Jerusalem’s secret: Hidden gardens of the Old City

Our green-fingered acquaintances in the Old City display a contentment rare in these parts.

Contemplative Christ Church (photo credit: SUSAN KENNEDY AND JON IMMANUEL)
Contemplative Christ Church
They are not the first thing that comes to mind when you think of the Old City of Jerusalem. And they feature on no tourist itinerary. But gardens, symbols of our shared love of beauty and quest for peace, abound in each of its four quarters. They, even more than the origins of the Holy Fire and the recipe for Abu Shukri’s famed hummus, are the Old City’s best-kept secret.
The word “garden” conjures up various images. For the Persians, it was synonymous with Paradise; for the Moors an enclosed courtyard with plentiful water; and for the English square lawns framed by arched hedges.  But whatever a garden may or may not be, John Evelyn’s dictum that “no man may be miserable that is master of a garden,” is amply borne out by our experience wandering in the Old City. We would add that no person who loves a garden is miserable.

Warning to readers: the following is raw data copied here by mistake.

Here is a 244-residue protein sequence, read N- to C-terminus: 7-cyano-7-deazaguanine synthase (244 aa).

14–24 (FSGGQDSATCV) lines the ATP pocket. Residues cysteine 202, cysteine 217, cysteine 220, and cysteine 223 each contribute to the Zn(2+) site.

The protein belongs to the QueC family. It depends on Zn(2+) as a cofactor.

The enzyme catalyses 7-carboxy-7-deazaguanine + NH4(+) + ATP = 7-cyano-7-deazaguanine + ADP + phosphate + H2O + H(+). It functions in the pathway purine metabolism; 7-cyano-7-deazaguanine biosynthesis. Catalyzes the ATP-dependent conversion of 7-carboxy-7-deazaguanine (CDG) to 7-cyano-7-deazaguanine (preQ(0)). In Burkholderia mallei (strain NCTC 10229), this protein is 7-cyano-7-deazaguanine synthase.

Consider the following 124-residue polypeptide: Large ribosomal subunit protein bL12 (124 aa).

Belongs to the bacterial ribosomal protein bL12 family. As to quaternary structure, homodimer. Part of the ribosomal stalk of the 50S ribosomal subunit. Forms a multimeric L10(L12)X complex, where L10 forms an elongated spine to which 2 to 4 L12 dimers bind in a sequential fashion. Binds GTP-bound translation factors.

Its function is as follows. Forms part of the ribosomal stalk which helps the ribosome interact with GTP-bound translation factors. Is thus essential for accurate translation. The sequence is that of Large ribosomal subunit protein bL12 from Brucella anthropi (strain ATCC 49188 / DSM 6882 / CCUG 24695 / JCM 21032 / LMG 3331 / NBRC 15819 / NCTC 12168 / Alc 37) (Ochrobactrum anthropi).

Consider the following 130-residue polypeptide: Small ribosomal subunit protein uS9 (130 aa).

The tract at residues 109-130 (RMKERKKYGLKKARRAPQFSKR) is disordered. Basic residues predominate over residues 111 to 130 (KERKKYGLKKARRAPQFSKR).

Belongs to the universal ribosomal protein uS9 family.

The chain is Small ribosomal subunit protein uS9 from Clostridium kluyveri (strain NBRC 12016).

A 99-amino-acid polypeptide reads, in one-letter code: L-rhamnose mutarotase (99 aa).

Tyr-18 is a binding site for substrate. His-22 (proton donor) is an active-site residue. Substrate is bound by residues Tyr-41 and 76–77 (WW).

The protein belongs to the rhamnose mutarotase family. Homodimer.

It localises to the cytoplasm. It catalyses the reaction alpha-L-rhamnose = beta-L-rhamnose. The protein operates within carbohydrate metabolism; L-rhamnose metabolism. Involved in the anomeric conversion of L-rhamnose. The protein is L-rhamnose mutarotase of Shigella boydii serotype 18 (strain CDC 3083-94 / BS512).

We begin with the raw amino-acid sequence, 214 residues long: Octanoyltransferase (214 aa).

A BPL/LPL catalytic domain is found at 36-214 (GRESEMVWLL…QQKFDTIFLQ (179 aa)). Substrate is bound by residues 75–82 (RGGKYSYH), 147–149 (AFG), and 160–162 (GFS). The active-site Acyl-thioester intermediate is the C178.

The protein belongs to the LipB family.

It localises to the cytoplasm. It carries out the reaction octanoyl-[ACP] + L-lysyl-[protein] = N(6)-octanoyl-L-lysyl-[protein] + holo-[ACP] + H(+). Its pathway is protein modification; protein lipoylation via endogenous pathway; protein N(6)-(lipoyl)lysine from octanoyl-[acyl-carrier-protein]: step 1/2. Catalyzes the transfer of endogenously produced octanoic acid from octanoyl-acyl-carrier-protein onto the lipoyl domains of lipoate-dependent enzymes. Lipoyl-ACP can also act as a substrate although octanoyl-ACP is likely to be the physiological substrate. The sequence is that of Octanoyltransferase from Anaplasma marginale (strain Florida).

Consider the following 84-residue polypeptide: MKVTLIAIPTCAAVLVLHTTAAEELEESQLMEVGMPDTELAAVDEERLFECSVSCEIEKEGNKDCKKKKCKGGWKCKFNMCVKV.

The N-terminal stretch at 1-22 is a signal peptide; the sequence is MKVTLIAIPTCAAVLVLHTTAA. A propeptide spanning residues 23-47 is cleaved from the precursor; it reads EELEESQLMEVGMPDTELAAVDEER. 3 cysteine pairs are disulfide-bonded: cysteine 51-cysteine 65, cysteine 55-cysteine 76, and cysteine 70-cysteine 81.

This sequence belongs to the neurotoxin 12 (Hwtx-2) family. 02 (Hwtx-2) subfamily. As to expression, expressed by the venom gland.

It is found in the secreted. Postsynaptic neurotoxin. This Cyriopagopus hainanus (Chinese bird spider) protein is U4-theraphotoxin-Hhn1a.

Whether master of a simple window box or a vast roof-terrace, our green-fingered acquaintances in the Old City display a contentment rare in these parts. In times of closure, conflict and corona, they work even harder on their plots, collecting cuttings and seeds, foraging for scraps of iron to use as flowerpot holders, wood to use as a trellis, and reaping the literal fruits of their labor: lemons, etrogs, grapes, pomegranates, figs, almonds, grapefruit, and olives.  The scent-filled alleyways a mere stone’s throw from the main sites are potent reminders of the possibility of an alternative, happier, reality.